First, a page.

Continuing and getting back on track with our series of getting to know the MongoDB Masters – Meet Mitch Pirtle who lives in sunny Turin.
Meet Mitch Pirtle
Me: Who are you, what do you do and where are you based?
Mitch: Hi I’m Mitch, and I’m an American living and working in the beautiful city of Turin, Italy. I previously lived in New York City, where my involvement with MongoDB began years ago. Currently I’m the CTO for Sounday, a music startup focusing on bringing together professionals in the music industry (and not just chasing Facebook fans). I am a husband, father, football coach, musician, skate punk, cook, prankster, and master hedonist. I’m also building a private recording studio and working on an independent documentary film.
Me: How did you get involved in open source?
Mitch: For me, all software is open source. It has been this way for more than two decades – software that I cannot open and fix myself, I try to avoid. That is not considered “real” software to me, but sometimes is an unpleasant necessity due to a client requirement or some such.
As for getting involved, I honestly can’t remember. I think I pushed some code for the early linux audio systems before ALSA came out, or maybe NCSA server (the precursor to Apache). Definitely in the mid-nineties, but hard to tell as it was pre-GitHub, so all of my commits from the previous millennium consisted of email, irc and ftp (or nntp). My biggest FOSS success is probably as a founder of the Joomla! content management system, where I can claim the dubious honor of being the “John Hancock of Joomla!” as I signed the incorporation documents for OSM (the non-profit behind the project). I’ve contributed code to relational databases, webservers, audio systems, networking stacks, and as the world wide web progressed, a great many projects based on PHP, Python, Ruby, Node, and others. I’m supposed to be helping with the PHP extension and have failed to produce anything of value – which provides my shameful admission for this interview.
Me: How did you get involved in MongoDB?
Mitch: I was actually interviewing as CTO for a startup funded by Gilt, and Dwight Merriman (founder of MongoDB, as well as Gilt) was my technical interviewer. We spoke for fifteen minutes about the opportunity, and then spent the rest of the hour babbling about a document database and how that would impact development, as well as deployment. I asked some tough questions, and probably showed Dwight that I understood the benefit of the approach. This was pre-1.0, and I went on to not only get the job but base the stack on MongoDB…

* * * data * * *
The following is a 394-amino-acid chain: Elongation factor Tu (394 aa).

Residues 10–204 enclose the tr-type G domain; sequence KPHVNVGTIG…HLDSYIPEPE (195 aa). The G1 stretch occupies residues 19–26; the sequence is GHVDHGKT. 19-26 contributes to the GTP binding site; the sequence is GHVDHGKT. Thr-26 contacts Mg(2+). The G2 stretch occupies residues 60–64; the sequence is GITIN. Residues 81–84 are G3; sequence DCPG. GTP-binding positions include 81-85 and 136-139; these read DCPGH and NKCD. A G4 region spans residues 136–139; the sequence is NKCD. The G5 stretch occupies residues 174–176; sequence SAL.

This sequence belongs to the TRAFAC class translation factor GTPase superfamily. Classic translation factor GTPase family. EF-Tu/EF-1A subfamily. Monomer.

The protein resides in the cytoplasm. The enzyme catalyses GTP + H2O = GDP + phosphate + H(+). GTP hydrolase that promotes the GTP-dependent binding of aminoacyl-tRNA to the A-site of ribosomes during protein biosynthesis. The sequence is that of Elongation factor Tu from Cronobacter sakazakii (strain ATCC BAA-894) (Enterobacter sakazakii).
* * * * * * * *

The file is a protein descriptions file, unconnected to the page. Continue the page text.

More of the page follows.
Which became the first production ecommerce website to rely on MongoDB for storage, and followed that with the first production ecommerce website to rely solely on MongoDB for ALL data storage at the following startup. My background with PHP-based projects sort of made me an ambassador to the PHP community for the project, which leads us to the next question.
Me: What do you do as a MongoDB Master?
Mitch: Promote the project of course, and also work with developers who have questions about MongoDB. I also write articles, speak at local and international events, and consult to companies wishing to get a detailed evaluation of the tech and how it relates to their existing infrastructure and staff. I also help FOSS projects integrate with MongoDB, and am currently working on far too many projects.
Me: How did you become a Master?
Mitch: I blame Meghan, or maybe Kristina. I was told either on IRC or twitter, and am still waiting for an autographed guitar or something. That’s what all my clients at Sounday do
Me: What one thing would you like to promote in MongoDB that nobody knows about but you think is beneficial to people!
Mitch: Project stability! I’ve held off contributing to many projects because they are unstable, and I would hate to see my contribution go with a short lifespan. I’ve seen the private innards of a great many projects, and can tell you with absolute conviction that the team behind MongoDB is not only scary smart but fiercely passionate about what they do. You can see that in how they treat their tracker (which is usually a bad joke for most projects). The collective brainpower is truly amazing, as every project has one or two great minds but this one has a dozen. They respect voting on tracker issues, and really listen to the community. I see other great technologies come and go, usually due to turnover or abandonment by their founders, but that simply isn’t going to happen with MongoDB, and I think the future could not be any brighter.